Saudi economy ‘can withstand external shocks’

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The inflationary situation in Saudi Arabia remains subdued at an annualized 2.2 percent, according to economists.
“We expect headline inflation to remain at remain between 2.0 percent to 2.5 percent throughout the remainder of the year,” NCB economic researchers stated in a recent report.
Broad money supply (M3) rose by an annualized 10.5 percent in June, indicating continued expansion of economic activity, according to the NCB’s Saudi Economic Review for August 2015.
“Despite the residual effects of Iran’s nuclear deal, and the re-plunge in the oil market, Saudi Arabia’s internal dynamics are still displaying signs of a positive business cycle — largely the result of adamant expansionary fiscal and monetary policies,” stated the NCB report.
Although the pace of annual growth has been in deceleration since the beginning of the year, low inflation and abundant fiscal buffers will continue to support the banking system with ample liquidity.
By the end of the second quarter, Saudi Arabia drew down about $60 billion from its $732 billion reserve assets this year, covering around 42 percent of its budget deficit.
Moreover, for the first time in eight years, the government is also expected to issue local bonds worth $30.7 billion (SR115 ) through the second half of 2015 to cover around a third of the deficit.
Saudi Arabia is capable to withstand external shocks with its globally lowest debt/GDP ratio of 1.6 percent in 2014 and massive foreign reserves.
Although the pace of annual growth has been in deceleration since the beginning of the year, low inflation and abundant fiscal buffers will continue to support the banking system with ample liquidity.
By the end of the second quarter, Saudi Arabia drew down about $60 billion from its $732 billion reserve assets this year, covering around 42 percent of its budget deficit.
Moreover, for the first time in eight years, the government is also expected to issue local bonds worth $30.7 billion (SR115 billion ) through the second half of 2015 to cover around a third of the deficit.
The Kingdom is capable to withstand external shocks with its globally lowest debt/GDP ratio of 1.6 percent in 2014 and massive foreign reserves.
The monetary base grew by 11.2 percent Y/Y, thus reaching SR313.3 billion. Currency outside banks was the main contributor to the upturn as it surged by 14.9 percent com-pared to the same period last year, reaching SR174.1 billion. The second largest contributor to the growth in the monetary base is deposits with Saudi Arabian Monetary Agency which rose by 4.2 percent to SR107.4 billion, affected by a 48.2 percent plunge in deposits of public financial institutions down to SR6.6 billion.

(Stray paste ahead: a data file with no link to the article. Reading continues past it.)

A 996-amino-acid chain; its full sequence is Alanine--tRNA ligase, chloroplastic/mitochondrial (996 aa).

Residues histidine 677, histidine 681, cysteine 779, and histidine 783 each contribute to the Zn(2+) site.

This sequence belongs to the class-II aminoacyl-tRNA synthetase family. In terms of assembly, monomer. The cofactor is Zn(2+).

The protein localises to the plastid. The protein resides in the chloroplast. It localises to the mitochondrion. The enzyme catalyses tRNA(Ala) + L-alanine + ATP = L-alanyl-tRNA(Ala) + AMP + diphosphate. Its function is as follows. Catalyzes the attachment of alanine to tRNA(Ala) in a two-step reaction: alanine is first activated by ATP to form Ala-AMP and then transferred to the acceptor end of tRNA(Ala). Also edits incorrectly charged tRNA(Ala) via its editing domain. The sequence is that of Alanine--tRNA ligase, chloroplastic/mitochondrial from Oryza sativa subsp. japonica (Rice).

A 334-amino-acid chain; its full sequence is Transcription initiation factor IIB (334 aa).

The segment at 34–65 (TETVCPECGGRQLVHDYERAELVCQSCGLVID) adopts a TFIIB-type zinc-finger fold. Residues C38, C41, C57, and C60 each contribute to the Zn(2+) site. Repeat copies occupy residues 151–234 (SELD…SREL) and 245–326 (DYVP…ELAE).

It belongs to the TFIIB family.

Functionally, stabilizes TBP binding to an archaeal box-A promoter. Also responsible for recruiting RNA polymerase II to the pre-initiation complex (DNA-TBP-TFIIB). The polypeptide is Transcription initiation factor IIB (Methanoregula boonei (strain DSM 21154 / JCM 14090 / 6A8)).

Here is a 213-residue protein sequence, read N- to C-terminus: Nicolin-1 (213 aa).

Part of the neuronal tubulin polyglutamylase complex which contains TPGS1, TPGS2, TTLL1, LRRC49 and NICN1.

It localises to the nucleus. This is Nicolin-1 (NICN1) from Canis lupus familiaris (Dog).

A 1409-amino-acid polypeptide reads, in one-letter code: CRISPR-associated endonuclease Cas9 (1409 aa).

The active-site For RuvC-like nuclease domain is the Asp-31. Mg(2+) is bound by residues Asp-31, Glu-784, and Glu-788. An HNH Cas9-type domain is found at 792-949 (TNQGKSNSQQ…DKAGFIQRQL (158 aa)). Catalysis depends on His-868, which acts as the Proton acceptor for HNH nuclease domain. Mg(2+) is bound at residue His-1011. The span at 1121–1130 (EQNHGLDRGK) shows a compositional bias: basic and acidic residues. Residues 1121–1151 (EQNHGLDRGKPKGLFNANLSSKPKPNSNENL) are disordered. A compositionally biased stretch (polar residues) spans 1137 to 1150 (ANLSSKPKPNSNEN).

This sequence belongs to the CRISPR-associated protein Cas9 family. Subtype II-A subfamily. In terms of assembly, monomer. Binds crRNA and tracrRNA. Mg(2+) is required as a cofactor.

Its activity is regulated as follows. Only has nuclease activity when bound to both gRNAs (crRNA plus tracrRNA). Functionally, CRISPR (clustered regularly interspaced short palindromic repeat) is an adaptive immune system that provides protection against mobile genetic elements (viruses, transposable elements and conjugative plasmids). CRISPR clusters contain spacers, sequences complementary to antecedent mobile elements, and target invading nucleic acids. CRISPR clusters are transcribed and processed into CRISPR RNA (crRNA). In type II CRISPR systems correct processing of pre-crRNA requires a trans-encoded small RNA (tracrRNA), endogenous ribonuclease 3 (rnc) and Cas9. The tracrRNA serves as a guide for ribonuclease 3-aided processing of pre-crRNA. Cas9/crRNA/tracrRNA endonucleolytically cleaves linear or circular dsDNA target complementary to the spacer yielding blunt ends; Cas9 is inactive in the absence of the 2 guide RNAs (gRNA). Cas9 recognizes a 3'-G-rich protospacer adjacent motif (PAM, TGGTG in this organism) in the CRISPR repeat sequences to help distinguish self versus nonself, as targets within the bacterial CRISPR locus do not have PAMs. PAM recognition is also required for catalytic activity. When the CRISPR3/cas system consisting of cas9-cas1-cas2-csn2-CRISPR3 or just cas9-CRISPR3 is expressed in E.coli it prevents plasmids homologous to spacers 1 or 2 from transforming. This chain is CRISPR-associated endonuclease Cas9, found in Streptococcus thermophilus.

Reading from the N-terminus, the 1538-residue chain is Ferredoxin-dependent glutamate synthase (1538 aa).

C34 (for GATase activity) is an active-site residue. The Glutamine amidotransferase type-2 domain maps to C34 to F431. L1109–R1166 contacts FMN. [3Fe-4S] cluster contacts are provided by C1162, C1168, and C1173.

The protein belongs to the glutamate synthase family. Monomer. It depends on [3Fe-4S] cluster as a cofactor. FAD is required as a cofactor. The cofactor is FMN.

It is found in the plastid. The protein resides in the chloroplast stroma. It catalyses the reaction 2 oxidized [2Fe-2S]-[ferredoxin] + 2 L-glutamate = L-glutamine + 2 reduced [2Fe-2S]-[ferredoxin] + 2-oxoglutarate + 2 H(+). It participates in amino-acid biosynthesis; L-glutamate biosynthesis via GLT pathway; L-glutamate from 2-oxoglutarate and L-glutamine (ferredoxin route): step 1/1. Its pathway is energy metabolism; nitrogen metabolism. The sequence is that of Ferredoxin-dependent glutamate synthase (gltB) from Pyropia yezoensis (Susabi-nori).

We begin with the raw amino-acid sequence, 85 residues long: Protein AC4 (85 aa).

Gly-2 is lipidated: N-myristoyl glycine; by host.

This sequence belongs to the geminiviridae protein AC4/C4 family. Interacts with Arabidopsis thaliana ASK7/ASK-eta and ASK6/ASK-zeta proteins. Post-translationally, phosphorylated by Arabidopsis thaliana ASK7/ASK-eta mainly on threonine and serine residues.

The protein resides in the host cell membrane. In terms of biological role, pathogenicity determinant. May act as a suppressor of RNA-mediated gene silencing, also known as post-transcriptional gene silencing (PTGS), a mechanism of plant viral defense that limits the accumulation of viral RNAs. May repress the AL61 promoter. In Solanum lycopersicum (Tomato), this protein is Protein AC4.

On the other hand, deposits of local banks continued to surge, reaching SR100.8 billion, marking an annualized upturn of 11.6 percent.
Looking at the money supply, near money (M2) surged by 12.4%, supported by strong growth in its main components, narrow money (M1), and time deposits.
Among the most liquid components of the money supply, M1, demand deposits dominate around 86.2 percent, and make up around 59.5 percent of the broadest measure, M3.
Demand deposits soared by 15.3 percent, reaching SR1.08 trillion by June.
It is worth noting that about 92 percent of demand deposits are owned by businesses and individuals whom preference for cash and its equivalents outweighs that for low-yielding time and saving accounts. That being said, the relative moderation in economic activity last year had resulted in a lower need for cash on stand-by, mainly by government entities, leading to a record growth in time and savings of 23.2 percent mid-2014.
Government entities deposits, which constituted over 57.5 percent of these deposits at the time reached record highs of SR229.4 billion by year-end.
Although government entities are still the growth driver for this type of deposits, they recorded the first annualized decline in June by around 5.4 percent to SR195.7 billion, and their share has been reduced to 52.5 percent.
Commenting on inflation, the NCB economists said that renewed bouts of declining food and energy prices added a downward pressure on imported goods, while the stronger dollar subsequently increased the Saudi riyal’s purchasing power.
Food prices in the Kingdom rose 2.2 percent Y/Y, affected by a 15.7 percent surge in fish and seafood prices. Housing and utilities recorded a 3.6 percent upturn from last year, mainly due to a rise in two of its components, rent and home renovation by 4.8 percent and 4.2 percent, respectively.

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